Ore genesis, when associated with felsic magmatism, develops from metals scavenging from the melt into the fluid, gaseous, phase. Its composition includes water, CO2, sulphur under several possible species, and halogens, mainly F and Cl. The respective influence of those elements is examined by computing the theoretical electronegativity and chemical hardness of the fluid phase. Those parameters are commonly larger for the fluid phase than for the silicate melt. Indeed a common hardness value for the melt is around 3.5 eV, whereas the computed values for the fluid phase are around 7.5 eV for pure water, with departure ranging from 6.9 eV in case of S-rich fluid, to 8.8 eV in case of a F-rich fluid. Since metals show tendency to present electronegativity above 15 eV and high hardness, the fluid phase is very attractive for metals. The influence of S, under its various non-detailed species, is to decrease both electronegativity and hardness. It therefore favours segregation of soft metals, as Cu, Ag and Au. Since F- is the hardest base, it increases both electronegativity and hardness, making the fluid phase attractive to Sn and W. Cl- present contrasted effects, since it decreases the hardness, but increases the electronegativity. It could be of influence in the segregation of Fe in iron-oxide- copper-gold (IOCG) porphyry deposits, though mixing between magmatic and evaporitic fluids make the situation quite complex. The chemical character of the fluid phase also explains the discrepancy existing for metal solubility, as well as for the redox conditions, between the melt and the fluid phase. The change in oxidation state induced by a hard fluid, i.e. F-rich, promotes oxidation, for instance from Sn(II) to Sn(IV) or reduction in case of a soft, i.e. S-rich, fluid phase, from Mo(VI) to Mo(IV). The bulk electronegativity and hardness of the fluid phase modify the redox state of the metals during transportation, before condensation. The semi-quantitative model provides a new insight on the chemical conditions of metals segregation and transportation through the magma before ore formation.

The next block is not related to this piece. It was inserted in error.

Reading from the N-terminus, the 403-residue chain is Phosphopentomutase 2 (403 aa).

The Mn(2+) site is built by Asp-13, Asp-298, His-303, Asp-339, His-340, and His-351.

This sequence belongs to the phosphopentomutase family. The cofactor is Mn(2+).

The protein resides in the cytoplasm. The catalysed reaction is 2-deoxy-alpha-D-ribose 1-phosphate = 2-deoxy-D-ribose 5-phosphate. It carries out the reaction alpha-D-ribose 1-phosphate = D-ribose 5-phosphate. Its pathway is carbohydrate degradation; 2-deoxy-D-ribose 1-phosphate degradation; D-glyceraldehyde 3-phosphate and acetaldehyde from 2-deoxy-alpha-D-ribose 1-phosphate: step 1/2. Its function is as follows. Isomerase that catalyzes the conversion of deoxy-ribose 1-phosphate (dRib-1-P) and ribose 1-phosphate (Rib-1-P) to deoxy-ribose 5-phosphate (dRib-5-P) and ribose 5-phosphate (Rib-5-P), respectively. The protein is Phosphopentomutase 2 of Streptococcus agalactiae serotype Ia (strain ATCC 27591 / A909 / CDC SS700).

Role of Sulfur in the Formation of Magmatic-Hydrothermal Copper-Gold Deposits